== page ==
Big Bambú: A changing jungle atop the Met

August 2, 2010 3:54:27 PM PDT
It's quite a site on the rooftop of the Metropolitan Museum. A giant installation involving thousands of pieces of bamboo, but it won't be there for long.

Big Bambú is a new exhibit in the Iris and B. Gerald Cantor Roof Garden created by twin brothers Mike and Doug Starn specifically for the Metropolitan Museum of Art. It will be at the Met through October 31.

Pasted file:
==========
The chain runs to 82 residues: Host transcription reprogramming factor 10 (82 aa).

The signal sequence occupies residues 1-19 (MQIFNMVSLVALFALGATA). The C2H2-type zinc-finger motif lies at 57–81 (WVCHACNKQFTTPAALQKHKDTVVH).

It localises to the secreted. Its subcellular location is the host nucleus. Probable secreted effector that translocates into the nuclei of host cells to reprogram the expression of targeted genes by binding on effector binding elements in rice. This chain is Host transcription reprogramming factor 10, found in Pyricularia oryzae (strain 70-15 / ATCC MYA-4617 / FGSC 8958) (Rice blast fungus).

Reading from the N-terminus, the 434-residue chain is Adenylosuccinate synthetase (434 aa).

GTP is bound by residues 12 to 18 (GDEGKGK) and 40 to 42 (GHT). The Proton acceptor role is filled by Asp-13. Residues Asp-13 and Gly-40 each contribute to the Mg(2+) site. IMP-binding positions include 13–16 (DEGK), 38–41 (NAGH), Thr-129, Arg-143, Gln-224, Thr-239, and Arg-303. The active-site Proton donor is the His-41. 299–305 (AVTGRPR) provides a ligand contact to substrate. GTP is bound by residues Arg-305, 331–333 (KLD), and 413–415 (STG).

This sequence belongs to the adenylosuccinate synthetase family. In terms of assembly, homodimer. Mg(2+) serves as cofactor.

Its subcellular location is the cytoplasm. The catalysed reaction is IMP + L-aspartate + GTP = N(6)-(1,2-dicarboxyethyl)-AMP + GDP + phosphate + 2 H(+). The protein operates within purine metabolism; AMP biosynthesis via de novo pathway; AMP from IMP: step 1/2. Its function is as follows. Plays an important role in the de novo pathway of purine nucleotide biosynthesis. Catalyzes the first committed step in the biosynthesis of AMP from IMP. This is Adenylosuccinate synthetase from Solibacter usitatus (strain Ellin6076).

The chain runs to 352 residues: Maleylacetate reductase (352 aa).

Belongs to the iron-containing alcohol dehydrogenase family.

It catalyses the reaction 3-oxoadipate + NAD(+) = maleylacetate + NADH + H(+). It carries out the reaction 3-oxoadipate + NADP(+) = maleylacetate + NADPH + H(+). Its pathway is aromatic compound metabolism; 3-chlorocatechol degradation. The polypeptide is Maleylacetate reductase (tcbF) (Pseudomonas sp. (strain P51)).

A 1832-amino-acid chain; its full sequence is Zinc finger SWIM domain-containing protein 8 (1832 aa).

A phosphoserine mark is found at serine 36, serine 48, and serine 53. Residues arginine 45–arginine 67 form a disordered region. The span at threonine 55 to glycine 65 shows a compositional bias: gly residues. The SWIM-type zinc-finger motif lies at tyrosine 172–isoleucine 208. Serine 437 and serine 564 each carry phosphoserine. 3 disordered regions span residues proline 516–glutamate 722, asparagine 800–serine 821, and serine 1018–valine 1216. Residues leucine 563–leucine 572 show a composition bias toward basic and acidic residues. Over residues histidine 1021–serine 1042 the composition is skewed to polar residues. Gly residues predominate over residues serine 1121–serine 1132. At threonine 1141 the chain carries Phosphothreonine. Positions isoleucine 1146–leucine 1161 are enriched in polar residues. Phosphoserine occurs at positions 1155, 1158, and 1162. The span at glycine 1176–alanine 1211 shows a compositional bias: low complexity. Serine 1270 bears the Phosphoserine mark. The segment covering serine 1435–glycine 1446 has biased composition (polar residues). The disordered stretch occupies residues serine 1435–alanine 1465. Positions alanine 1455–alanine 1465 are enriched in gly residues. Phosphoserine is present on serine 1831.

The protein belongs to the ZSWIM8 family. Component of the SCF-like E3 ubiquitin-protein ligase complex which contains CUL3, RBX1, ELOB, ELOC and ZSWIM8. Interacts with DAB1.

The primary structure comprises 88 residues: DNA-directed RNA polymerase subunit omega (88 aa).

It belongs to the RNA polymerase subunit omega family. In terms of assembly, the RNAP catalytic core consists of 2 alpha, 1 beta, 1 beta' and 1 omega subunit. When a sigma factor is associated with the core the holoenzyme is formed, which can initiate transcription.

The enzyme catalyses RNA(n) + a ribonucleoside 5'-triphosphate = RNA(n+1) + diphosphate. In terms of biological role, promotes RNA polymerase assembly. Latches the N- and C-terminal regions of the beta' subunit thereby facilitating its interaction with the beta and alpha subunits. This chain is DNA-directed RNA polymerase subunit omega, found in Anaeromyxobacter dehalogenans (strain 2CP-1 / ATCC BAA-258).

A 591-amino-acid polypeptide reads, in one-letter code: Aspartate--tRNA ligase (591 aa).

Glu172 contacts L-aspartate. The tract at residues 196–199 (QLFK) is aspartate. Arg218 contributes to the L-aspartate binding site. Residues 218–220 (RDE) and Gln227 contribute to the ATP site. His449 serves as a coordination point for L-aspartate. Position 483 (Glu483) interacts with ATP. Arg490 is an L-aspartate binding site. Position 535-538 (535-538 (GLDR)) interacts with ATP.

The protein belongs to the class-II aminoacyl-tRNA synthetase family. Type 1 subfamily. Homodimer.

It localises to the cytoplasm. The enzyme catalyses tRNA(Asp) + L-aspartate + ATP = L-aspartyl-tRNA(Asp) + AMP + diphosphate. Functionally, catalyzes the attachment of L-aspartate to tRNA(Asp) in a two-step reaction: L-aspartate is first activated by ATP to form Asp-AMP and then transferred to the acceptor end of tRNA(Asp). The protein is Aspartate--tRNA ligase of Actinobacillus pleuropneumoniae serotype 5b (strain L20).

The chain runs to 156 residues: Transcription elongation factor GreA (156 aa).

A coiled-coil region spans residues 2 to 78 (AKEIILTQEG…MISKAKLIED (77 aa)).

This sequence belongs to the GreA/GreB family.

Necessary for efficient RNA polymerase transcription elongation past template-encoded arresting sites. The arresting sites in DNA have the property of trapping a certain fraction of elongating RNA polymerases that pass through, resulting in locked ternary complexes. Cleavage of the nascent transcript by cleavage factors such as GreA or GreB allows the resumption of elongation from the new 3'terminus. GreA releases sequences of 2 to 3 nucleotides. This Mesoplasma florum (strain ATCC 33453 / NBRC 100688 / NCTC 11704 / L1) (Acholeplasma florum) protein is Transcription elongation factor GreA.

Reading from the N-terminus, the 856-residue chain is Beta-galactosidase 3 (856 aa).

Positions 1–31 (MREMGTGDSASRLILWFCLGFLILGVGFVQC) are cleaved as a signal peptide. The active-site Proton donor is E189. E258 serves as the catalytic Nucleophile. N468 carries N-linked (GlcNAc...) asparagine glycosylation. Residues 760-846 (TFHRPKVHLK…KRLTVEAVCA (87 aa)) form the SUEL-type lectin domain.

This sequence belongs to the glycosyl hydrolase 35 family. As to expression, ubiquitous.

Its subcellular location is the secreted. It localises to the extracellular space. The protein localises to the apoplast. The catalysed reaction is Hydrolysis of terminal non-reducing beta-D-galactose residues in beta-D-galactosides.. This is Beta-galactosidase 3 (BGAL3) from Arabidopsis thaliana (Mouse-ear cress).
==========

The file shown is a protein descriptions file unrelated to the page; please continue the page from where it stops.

The Starns move like cats through the installation, which with each passing hour changes. A team of rock climbers is always working on Big Bambú.

The artwork is created by pieces that morph into a massive cresting wave held together with close to 70 miles of rock climbing rope. When it's finished, the artists will have used 6800 bamboo poles, grown on farms in Georgia and South Carolina.

Visitors can view the exhibit from the rooftop garden or take guided tours. Right now, the tour takes visitors 25 feet above the roof deck, but eventually the bamboo pathways will carry you 40 feet high. You can feel the reeds moving under your feet.

Wondering through the maze down below is just as impressive.

For more information, visit